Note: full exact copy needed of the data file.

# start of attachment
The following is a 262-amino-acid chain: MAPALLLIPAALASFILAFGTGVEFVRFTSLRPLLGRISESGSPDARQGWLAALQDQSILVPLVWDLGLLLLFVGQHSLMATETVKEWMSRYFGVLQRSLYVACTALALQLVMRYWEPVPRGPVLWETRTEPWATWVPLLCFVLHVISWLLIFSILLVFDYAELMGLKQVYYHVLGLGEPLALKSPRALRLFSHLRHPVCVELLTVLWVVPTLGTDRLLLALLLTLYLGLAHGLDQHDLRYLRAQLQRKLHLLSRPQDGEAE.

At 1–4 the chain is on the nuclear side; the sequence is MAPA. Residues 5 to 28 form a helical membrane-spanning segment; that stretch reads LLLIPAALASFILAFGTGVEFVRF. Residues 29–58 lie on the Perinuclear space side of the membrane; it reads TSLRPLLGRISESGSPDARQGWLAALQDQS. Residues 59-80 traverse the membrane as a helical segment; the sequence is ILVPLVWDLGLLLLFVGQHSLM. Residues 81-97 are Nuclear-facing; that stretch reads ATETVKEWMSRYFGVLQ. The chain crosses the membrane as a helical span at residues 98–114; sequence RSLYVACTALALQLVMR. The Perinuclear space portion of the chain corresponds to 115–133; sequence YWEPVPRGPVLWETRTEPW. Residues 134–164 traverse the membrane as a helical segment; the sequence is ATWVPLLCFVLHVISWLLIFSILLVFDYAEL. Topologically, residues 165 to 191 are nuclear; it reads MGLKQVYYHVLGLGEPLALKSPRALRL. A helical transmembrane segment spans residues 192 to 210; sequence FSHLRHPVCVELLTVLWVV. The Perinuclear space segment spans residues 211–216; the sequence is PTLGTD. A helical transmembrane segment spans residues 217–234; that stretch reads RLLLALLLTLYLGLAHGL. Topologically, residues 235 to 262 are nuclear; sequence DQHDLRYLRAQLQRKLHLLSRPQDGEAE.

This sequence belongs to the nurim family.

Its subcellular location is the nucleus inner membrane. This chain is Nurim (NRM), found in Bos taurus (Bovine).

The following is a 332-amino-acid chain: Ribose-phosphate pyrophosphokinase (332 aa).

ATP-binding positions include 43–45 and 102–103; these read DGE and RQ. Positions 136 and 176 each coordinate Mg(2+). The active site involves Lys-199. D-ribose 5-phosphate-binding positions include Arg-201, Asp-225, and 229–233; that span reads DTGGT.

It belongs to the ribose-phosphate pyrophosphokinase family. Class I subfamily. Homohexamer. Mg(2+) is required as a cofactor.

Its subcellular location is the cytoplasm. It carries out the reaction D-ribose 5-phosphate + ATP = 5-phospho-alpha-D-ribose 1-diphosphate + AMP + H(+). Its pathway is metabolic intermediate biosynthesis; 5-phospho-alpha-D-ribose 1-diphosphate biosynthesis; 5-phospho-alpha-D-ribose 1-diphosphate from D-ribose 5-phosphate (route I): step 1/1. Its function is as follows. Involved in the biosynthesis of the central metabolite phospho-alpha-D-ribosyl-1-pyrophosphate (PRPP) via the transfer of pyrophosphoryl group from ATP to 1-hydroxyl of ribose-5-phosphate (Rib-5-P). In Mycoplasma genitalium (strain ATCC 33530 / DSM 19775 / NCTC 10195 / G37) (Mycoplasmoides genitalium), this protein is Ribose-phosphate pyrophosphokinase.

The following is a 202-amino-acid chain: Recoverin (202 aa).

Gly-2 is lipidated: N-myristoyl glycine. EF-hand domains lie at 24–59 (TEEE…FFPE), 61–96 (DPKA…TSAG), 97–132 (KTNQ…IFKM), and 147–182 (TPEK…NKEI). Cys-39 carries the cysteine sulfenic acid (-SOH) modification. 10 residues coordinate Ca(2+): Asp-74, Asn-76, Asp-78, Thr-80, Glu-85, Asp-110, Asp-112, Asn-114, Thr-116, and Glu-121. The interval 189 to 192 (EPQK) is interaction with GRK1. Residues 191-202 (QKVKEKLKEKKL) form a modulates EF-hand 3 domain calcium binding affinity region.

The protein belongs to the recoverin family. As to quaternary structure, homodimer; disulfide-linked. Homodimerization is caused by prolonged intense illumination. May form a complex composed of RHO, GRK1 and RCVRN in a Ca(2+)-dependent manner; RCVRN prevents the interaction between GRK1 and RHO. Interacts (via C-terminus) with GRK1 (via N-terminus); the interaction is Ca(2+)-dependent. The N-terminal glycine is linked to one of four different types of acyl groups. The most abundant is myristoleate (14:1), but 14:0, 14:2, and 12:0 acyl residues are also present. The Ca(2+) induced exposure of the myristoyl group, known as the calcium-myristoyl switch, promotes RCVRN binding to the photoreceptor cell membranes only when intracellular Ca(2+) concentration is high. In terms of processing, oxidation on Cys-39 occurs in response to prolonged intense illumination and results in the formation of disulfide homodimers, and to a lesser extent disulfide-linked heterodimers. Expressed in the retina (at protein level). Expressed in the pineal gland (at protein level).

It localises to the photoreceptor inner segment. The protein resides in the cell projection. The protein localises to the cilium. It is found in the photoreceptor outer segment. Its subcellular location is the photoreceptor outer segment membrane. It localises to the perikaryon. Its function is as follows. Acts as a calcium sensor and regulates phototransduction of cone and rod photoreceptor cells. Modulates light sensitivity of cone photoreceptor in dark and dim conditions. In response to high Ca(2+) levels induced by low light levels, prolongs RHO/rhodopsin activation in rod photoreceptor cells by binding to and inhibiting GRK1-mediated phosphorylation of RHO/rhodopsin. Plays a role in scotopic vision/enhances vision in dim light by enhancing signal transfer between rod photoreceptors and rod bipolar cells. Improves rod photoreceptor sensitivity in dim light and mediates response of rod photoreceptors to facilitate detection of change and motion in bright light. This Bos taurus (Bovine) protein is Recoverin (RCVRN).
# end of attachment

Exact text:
The following is a 262-amino-acid chain: MAPALLLIPAALASFILAFGTGVEFVRFTSLRPLLGRISESGSPDARQGWLAALQDQSILVPLVWDLGLLLLFVGQHSLMATETVKEWMSRYFGVLQRSLYVACTALALQLVMRYWEPVPRGPVLWETRTEPWATWVPLLCFVLHVISWLLIFSILLVFDYAELMGLKQVYYHVLGLGEPLALKSPRALRLFSHLRHPVCVELLTVLWVVPTLGTDRLLLALLLTLYLGLAHGLDQHDLRYLRAQLQRKLHLLSRPQDGEAE.

At 1–4 the chain is on the nuclear side; the sequence is MAPA. Residues 5 to 28 form a helical membrane-spanning segment; that stretch reads LLLIPAALASFILAFGTGVEFVRF. Residues 29–58 lie on the Perinuclear space side of the membrane; it reads TSLRPLLGRISESGSPDARQGWLAALQDQS. Residues 59-80 traverse the membrane as a helical segment; the sequence is ILVPLVWDLGLLLLFVGQHSLM. Residues 81-97 are Nuclear-facing; that stretch reads ATETVKEWMSRYFGVLQ. The chain crosses the membrane as a helical span at residues 98–114; sequence RSLYVACTALALQLVMR. The Perinuclear space portion of the chain corresponds to 115–133; sequence YWEPVPRGPVLWETRTEPW. Residues 134–164 traverse the membrane as a helical segment; the sequence is ATWVPLLCFVLHVISWLLIFSILLVFDYAEL. Topologically, residues 165 to 191 are nuclear; it reads MGLKQVYYHVLGLGEPLALKSPRALRL. A helical transmembrane segment spans residues 192 to 210; sequence FSHLRHPVCVELLTVLWVV. The Perinuclear space segment spans residues 211–216; the sequence is PTLGTD. A helical transmembrane segment spans residues 217–234; that stretch reads RLLLALLLTLYLGLAHGL. Topologically, residues 235 to 262 are nuclear; sequence DQHDLRYLRAQLQRKLHLLSRPQDGEAE.

This sequence belongs to the nurim family.

Its subcellular location is the nucleus inner membrane. This chain is Nurim (NRM), found in Bos taurus (Bovine).

The following is a 332-amino-acid chain: Ribose-phosphate pyrophosphokinase (332 aa).

ATP-binding positions include 43–45 and 102–103; these read DGE and RQ. Positions 136 and 176 each coordinate Mg(2+). The active site involves Lys-199. D-ribose 5-phosphate-binding positions include Arg-201, Asp-225, and 229–233; that span reads DTGGT.

It belongs to the ribose-phosphate pyrophosphokinase family. Class I subfamily. Homohexamer. Mg(2+) is required as a cofactor.

Its subcellular location is the cytoplasm. It carries out the reaction D-ribose 5-phosphate + ATP = 5-phospho-alpha-D-ribose 1-diphosphate + AMP + H(+). Its pathway is metabolic intermediate biosynthesis; 5-phospho-alpha-D-ribose 1-diphosphate biosynthesis; 5-phospho-alpha-D-ribose 1-diphosphate from D-ribose 5-phosphate (route I): step 1/1. Its function is as follows. Involved in the biosynthesis of the central metabolite phospho-alpha-D-ribosyl-1-pyrophosphate (PRPP) via the transfer of pyrophosphoryl group from ATP to 1-hydroxyl of ribose-5-phosphate (Rib-5-P). In Mycoplasma genitalium (strain ATCC 33530 / DSM 19775 / NCTC 10195 / G37) (Mycoplasmoides genitalium), this protein is Ribose-phosphate pyrophosphokinase.

The following is a 202-amino-acid chain: Recoverin (202 aa).

Gly-2 is lipidated: N-myristoyl glycine. EF-hand domains lie at 24–59 (TEEE…FFPE), 61–96 (DPKA…TSAG), 97–132 (KTNQ…IFKM), and 147–182 (TPEK…NKEI). Cys-39 carries the cysteine sulfenic acid (-SOH) modification. 10 residues coordinate Ca(2+): Asp-74, Asn-76, Asp-78, Thr-80, Glu-85, Asp-110, Asp-112, Asn-114, Thr-116, and Glu-121. The interval 189 to 192 (EPQK) is interaction with GRK1. Residues 191-202 (QKVKEKLKEKKL) form a modulates EF-hand 3 domain calcium binding affinity region.

The protein belongs to the recoverin family. As to quaternary structure, homodimer; disulfide-linked. Homodimerization is caused by prolonged intense illumination. May form a complex composed of RHO, GRK1 and RCVRN in a Ca(2+)-dependent manner; RCVRN prevents the interaction between GRK1 and RHO. Interacts (via C-terminus) with GRK1 (via N-terminus); the interaction is Ca(2+)-dependent. The N-terminal glycine is linked to one of four different types of acyl groups. The most abundant is myristoleate (14:1), but 14:0, 14:2, and 12:0 acyl residues are also present. The Ca(2+) induced exposure of the myristoyl group, known as the calcium-myristoyl switch, promotes RCVRN binding to the photoreceptor cell membranes only when intracellular Ca(2+) concentration is high. In terms of processing, oxidation on Cys-39 occurs in response to prolonged intense illumination and results in the formation of disulfide homodimers, and to a lesser extent disulfide-linked heterodimers. Expressed in the retina (at protein level). Expressed in the pineal gland (at protein level).

It localises to the photoreceptor inner segment. The protein resides in the cell projection. The protein localises to the cilium. It is found in the photoreceptor outer segment. Its subcellular location is the photoreceptor outer segment membrane. It localises to the perikaryon. Its function is as follows. Acts as a calcium sensor and regulates phototransduction of cone and rod photoreceptor cells. Modulates light sensitivity of cone photoreceptor in dark and dim conditions. In response to high Ca(2+) levels induced by low light levels, prolongs RHO/rhodopsin activation in rod photoreceptor cells by binding to and inhibiting GRK1-mediated phosphorylation of RHO/rhodopsin. Plays a role in scotopic vision/enhances vision in dim light by enhancing signal transfer between rod photoreceptors and rod bipolar cells. Improves rod photoreceptor sensitivity in dim light and mediates response of rod photoreceptors to facilitate detection of change and motion in bright light. This Bos taurus (Bovine) protein is Recoverin (RCVRN).